Court rules that TfL’s car-free Bishopsgate move was not illegal

Court rules that TfL’s car-free Bishopsgate move was not illegal

The Court of Appeal has upheld Transport for London’s appeal against a January ruling which stopped it from turning some London streets into no-car areas.

Now the court has given Mayor Sadiq Khan the green light to continue imposing Low Traffic Neighbourhoods (LTNs) on the City.

The full judgment is expected in the coming days. The United Trade Action Group, a union group supported by taxi drivers that brought the initial claim against TfL, could now go to the Supreme Court to have the appeal overturned again.

They claimed an LTN set up as part of the mayor’s London Streetscape project in Bishopsgate was blocking access to taxis and private hire vehicles. This disproportionately impacted disabled people who rely on taxis to reach destinations on the city.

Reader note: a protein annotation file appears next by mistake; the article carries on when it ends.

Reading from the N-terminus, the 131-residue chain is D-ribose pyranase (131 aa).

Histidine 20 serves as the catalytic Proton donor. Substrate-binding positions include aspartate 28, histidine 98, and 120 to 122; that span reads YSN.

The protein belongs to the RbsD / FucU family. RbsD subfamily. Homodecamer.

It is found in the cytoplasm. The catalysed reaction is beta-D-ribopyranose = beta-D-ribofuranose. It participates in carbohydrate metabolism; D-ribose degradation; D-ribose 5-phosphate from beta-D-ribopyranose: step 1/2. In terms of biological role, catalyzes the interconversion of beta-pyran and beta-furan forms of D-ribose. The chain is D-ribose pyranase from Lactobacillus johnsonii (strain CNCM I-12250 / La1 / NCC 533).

In Bishopsgate, TfL closed part of the road to all motorists apart from buses and cyclists for most of the working day.

This new ruling ‘sets aside’ the orders quashing the Bishopgate LTN, meaning that the LTN itself and the legislation which enforced it was lawful after all.

Mayor Sadiq Khan in a statement said the victory was a “vindication of our policies” and with his recent election win a “double mandate” for him to continue to pursue alternatives to car transport in London.